That’s because being part of SEPA is not contingent on being part of the EU, EEA, or any other group or initiative. It does require approval and acceptance by SEPA, however. Which is why, two years after the UK public voted to leave the EU, UK Finance filed an application to remain in SEPA on behalf of UK payment service providers.

The European Payments Council approved this application, providing the UK continued to comply with relevant SEPA criteria. This has been upheld, through an annual equivalence self-assessment, conducted by UK finance.


How has Brexit affected the UK’s membership of SEPA?

According to UK Finance: “Broadly speaking, nothing has changed for UK businesses who use SEPA for SEPA payments. As the UK is still a member, SEPA payments made between the UK and EU should be treated the same and UK businesses will continue to be able to make SEPA credit transfers and direct debits in euros.”

However, there are a few extra details which are now necessary to make SEPA payments.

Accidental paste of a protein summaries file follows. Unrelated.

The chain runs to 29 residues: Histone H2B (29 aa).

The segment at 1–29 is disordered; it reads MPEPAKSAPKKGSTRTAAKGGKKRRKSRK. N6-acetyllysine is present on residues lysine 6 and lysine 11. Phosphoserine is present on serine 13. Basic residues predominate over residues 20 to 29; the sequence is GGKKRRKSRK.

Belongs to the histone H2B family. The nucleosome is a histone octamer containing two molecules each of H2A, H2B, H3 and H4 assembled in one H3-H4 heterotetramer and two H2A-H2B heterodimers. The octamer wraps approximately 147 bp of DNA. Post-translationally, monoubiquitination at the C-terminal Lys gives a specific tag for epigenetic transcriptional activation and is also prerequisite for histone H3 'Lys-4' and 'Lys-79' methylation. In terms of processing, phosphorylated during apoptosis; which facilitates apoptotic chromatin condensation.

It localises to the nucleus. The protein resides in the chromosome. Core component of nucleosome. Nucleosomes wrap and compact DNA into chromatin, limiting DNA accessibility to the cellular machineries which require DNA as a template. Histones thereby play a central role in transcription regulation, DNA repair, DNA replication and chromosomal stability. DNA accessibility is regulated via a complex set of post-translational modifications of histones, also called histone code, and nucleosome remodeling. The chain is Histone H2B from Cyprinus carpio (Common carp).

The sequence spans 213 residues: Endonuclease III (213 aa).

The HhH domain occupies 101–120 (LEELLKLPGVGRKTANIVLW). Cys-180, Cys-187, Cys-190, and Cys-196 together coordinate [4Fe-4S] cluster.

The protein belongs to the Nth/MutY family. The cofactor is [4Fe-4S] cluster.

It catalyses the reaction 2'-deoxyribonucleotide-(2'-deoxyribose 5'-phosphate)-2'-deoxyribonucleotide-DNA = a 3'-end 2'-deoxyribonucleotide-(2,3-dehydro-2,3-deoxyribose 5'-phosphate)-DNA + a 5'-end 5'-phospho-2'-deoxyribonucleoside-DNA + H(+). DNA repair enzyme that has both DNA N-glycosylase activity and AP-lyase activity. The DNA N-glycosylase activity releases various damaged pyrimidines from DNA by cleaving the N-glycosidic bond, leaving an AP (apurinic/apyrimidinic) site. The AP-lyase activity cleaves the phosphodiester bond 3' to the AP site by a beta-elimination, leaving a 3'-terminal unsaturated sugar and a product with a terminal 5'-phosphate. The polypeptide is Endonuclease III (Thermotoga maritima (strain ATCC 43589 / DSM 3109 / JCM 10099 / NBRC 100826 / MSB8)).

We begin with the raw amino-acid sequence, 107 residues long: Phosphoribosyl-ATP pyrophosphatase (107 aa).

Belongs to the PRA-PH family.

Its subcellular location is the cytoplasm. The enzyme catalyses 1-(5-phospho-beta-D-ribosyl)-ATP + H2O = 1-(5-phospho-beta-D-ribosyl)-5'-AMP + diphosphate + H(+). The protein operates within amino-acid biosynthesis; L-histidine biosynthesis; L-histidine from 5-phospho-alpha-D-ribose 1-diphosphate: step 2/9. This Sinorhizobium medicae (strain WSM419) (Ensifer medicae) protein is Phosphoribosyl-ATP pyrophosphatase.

Do UK banks and PSPs charge for SEPA payments?

There are no basic fees for SEPA payments, though some banks may charge a nominal fee to cover operational costs. This fee is unlikely to be more expensive than other payment types, like domestic transactions. The most likely fee that you may encounter is a conversion fee. If you need to convert to Euros before sending via SEPA, you’ll probably pay around 1% of the total payment – although this varies by service.

How do PSD and PSR fit into SEPA?

PSD, or the Payments Services Directive, paved the way for SEPA. It laid the legal and regulatory framework, enshrining them into law of participating countries, in order to enable all the shortcuts and benefits of SEPA.

In 2023, the European Commission drafted PSR (Payment Services Regulation) which brings new rules and an update to the PSD. This seeks to achieve four things: